Another obvious strength of Operatic Horn is Mr. Fanchin’s keen eye for marketing. The website and online store – created by the owner, I presume – are aesthetically pleasing and easy to navigate, and the ordering process is very simple. The engraving on the parts and scores is clear, and looks great when printed. So far I haven’t experienced any issues with paying for arrangements and subsequently downloading the files from the provided URL. In fact, I’ve had far more problems purchasing digital print editions from larger, big name publishers. My only criticism of the online store is that it would be nice to have access to a brief sample page from a score before purchasing it. This is a very minor issue, though, on an otherwise fantastic site. In addition, Operatic Horn has a Facebook page, YouTube channel, and even a newsletter!  Bravo to Davide for his hard work – looking forward to more of your arrangements!

Horn Ensemble Repertoire

This spring will mark the 6th season of the Northeast Louisiana Horn Ensemble, an ensemble made up of university and high school students, and community members. The group is a lot of fun to conduct, and we always have a good time putting together our programs. It’s one of the rare opportunities I get to actually direct an ensemble, and I look forward to working on my conducting chops each season. One of the challenges with a group like this is choosing repertoire which is both playable and challenging for all of the members. Picking repertoire and assigning parts is not an exact science, but it does take a bit of thought and consideration. With this group I usually like to program two or three fairly challenging pieces, often calling for 8 or 10 separate parts on each. From there we round out the program with 4, 5, and 6-part works. There is of course some doubling among the parts, but this is actually a good thing for the younger players. In assigning parts I try to take into consideration the age and experience level of each player (to the best of my knowledge), as well as rotating around the higher, more taxing parts. In some cases I will assign parts based on what a student might need to work on improving – for instance, reading bass clef. When I think back on my years in school, some of the most challenging music I played was in a horn ensemble. Though frustrating at times, preparing those pieces helped solidify my range, endurance, and many other skills.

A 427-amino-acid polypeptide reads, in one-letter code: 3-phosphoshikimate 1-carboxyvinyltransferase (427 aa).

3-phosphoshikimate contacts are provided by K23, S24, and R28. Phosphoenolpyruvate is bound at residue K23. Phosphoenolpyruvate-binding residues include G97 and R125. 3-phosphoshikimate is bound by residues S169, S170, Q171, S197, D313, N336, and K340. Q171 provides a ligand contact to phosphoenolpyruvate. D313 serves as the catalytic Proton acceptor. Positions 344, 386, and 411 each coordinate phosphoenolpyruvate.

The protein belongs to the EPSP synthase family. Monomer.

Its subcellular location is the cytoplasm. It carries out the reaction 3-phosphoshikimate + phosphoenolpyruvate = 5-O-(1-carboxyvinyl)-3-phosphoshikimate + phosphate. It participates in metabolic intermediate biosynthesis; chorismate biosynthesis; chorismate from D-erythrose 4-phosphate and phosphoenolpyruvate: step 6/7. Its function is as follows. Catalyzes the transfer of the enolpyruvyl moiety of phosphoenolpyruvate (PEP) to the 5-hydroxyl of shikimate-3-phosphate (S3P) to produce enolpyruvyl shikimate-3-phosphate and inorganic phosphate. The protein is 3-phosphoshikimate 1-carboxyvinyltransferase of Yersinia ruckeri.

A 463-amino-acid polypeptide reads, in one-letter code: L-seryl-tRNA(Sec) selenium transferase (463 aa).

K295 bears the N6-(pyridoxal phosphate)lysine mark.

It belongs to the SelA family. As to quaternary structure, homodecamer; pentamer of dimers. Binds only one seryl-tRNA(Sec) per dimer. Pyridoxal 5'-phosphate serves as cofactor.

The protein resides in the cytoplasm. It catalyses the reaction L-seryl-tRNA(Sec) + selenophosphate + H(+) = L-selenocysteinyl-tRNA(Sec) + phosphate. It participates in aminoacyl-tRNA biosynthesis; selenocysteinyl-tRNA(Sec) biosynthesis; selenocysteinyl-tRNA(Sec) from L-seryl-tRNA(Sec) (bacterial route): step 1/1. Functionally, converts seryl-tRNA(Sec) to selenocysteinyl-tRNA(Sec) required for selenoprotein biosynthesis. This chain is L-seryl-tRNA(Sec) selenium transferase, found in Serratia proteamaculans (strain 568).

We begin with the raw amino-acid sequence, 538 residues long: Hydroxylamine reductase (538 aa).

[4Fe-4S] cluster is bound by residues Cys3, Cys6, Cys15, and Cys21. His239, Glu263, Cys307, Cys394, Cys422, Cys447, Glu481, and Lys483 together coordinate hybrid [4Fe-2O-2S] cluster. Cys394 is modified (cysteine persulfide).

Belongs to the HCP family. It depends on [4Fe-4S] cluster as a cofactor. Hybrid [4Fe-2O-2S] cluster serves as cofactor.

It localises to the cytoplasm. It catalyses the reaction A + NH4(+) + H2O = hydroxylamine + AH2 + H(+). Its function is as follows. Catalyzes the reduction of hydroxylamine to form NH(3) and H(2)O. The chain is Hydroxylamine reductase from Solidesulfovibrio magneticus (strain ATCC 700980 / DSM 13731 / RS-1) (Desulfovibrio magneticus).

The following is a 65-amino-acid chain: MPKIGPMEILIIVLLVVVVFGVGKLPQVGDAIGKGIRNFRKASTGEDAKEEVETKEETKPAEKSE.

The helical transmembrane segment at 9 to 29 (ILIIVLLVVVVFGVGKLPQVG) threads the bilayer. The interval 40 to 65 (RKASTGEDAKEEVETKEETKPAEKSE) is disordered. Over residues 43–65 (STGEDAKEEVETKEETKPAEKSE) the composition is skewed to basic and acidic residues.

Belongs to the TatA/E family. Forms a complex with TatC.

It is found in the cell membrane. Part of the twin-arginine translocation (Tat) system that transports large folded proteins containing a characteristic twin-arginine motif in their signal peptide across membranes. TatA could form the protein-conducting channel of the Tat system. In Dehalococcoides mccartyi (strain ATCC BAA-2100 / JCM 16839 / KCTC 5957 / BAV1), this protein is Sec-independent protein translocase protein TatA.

Although our program isn’t completely set, I do have in mind some of the pieces for this season’s concert, which will be on Monday, April 8th at 7:30pm. There is a good mix of old and new, consisting of both original works and arrangements.

  • Jean Sibelius/arr. Takeshi Takahashi, Finlandia (6 horns) Corniworld Publications
  • Traditional American/arr. Steven Mahpar, Shenandoah (7 horns) Mops Music
  • Lowell Shaw, Selections from Fripperies (4 horns)
  • Gustav Mahler/arr. Marvin Howe, Zwei Blauen Augen (6 horns)
  • Giovanni Gabrieli/arr. Verne Reynolds, Cantos No. 2 (8 horns)
  • Alfred Newman, John Morris, Elmer Bernstein/arr. Steven Mahpar, Old West Medley (8 horns) Mops Music
  • Paul Basler, Harambee (5 horns)
  • Tom Kelly/arr. Patrick Hughes, True Colors (12 horns)

What are your favorite works for horn ensemble?  Feel free to comment!